One of the great things about Ubuntu used to be that you install software from the packaging system (with apt-get or similar), not by downloading from a website.

Now when I want recent Geogebra or google Chrome I have to do just that: Download a package from the vendor's site.

  1. There used to PPA's for these things that the official packagers don't want to supply, but none seem to be available. Why? What's wrong with Ubuntu?

  2. Is there a clever way to update those manually installed packages?


Thanks to the comments below I realize that

  • the download packages create an entry in /etc/apt/sources.list.d pointing to the vendor's "3rd party repository", which allows the package to be updated automatically by the system. Clever. This works for both GeoGebra and Google Chrome.
  • This scheme kinda solves my problem—I only have to download the program manually once, and that's no harder than adding a PPA, so in that sense there's nothing "wrong" with Ubuntu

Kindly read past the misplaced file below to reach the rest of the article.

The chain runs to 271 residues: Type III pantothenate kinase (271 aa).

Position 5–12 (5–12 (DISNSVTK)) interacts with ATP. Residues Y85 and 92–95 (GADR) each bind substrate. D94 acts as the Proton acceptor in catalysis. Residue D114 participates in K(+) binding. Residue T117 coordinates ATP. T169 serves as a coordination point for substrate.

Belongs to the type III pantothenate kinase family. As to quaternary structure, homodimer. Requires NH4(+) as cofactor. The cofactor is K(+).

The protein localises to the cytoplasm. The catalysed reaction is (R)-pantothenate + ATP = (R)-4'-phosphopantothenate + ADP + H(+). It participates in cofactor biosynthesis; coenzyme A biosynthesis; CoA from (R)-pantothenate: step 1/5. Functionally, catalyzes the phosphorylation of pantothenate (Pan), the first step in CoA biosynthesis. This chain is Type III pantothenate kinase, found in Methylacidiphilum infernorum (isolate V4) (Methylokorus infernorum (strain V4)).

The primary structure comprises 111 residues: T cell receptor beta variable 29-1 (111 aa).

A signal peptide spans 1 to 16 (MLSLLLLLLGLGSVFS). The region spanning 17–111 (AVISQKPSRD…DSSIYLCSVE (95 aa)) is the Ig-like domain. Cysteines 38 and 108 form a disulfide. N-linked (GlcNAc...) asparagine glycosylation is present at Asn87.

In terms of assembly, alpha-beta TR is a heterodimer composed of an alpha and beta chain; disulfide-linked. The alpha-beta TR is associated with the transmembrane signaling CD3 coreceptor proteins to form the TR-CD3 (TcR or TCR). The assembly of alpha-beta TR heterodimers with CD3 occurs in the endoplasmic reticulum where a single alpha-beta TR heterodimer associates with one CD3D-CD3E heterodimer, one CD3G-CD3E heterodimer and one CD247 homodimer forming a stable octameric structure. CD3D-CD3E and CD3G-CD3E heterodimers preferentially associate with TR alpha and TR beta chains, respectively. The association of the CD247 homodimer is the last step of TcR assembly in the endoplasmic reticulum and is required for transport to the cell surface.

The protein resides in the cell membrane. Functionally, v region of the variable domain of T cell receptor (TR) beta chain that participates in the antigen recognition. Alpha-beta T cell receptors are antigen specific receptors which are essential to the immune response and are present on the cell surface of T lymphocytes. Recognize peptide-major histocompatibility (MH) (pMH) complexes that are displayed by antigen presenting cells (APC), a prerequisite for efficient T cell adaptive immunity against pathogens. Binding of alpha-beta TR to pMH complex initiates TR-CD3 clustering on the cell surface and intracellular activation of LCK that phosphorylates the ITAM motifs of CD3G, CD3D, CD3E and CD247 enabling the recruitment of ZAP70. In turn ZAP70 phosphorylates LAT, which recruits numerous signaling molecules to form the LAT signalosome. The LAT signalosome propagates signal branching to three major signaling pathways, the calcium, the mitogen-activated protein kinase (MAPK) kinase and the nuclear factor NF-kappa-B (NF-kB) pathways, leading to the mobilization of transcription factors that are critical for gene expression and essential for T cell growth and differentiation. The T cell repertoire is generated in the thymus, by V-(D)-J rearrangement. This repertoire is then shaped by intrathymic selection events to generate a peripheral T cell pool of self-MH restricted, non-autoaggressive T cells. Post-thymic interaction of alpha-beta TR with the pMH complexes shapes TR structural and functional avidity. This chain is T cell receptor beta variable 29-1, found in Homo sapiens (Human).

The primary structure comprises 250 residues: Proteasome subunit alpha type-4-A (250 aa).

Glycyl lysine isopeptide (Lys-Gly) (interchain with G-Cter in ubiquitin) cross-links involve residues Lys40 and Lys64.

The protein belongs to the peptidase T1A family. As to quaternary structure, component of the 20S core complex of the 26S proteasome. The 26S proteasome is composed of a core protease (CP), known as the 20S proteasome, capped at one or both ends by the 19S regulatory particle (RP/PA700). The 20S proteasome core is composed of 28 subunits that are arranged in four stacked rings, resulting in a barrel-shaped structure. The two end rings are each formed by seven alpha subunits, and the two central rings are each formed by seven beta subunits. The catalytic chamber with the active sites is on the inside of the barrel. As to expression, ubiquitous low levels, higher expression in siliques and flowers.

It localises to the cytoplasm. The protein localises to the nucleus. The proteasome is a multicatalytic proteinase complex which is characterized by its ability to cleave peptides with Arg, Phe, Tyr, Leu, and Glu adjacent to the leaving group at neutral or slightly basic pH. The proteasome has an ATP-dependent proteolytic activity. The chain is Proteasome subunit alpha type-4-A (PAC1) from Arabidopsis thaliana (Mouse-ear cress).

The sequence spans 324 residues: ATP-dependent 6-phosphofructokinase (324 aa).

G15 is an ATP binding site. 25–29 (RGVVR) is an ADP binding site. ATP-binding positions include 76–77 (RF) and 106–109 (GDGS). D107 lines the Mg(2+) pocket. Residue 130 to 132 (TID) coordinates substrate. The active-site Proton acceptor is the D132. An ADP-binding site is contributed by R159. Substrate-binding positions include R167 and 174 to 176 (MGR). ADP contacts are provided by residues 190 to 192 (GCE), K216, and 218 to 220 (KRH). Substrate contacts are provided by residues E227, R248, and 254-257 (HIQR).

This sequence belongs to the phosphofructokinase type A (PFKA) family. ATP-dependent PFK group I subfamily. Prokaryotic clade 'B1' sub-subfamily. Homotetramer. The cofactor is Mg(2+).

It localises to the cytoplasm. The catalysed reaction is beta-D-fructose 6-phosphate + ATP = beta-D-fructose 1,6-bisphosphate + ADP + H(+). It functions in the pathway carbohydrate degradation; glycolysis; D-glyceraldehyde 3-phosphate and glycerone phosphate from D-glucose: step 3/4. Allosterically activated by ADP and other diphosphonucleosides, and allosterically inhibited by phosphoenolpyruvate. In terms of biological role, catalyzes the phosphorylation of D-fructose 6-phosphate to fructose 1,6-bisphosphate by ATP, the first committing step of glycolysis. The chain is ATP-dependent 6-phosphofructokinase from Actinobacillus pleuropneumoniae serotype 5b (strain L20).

That answers both my questions. Thanks.


1 Answer 1


Every new distribution of Ubuntu has got a new code name: take Xenial Xerus for example. If apt-get update is run, it will search through all repositories, including the ones you manually added, along with the codename xenial. If no package with the codename xenial is available, this will prompt back with 404 not found.

The developers for that repository simply did not optimize / put xenial in just yet.

There is a workaround: building from source. If you have a tarball you can extract that, and in there there should be a readme which instructs you how to build that package and install it from source. Often make is used for it. I do not reccomend building with make as it is possible that the source does not have any method to uninstall built package, unless mentioned in the readme file.

But yeah. Using apt-get actually retrieves the file via a website for the codename (eg. xenial), and if it is not available, you are unable to update / install the package, unless you build from source or find another method.

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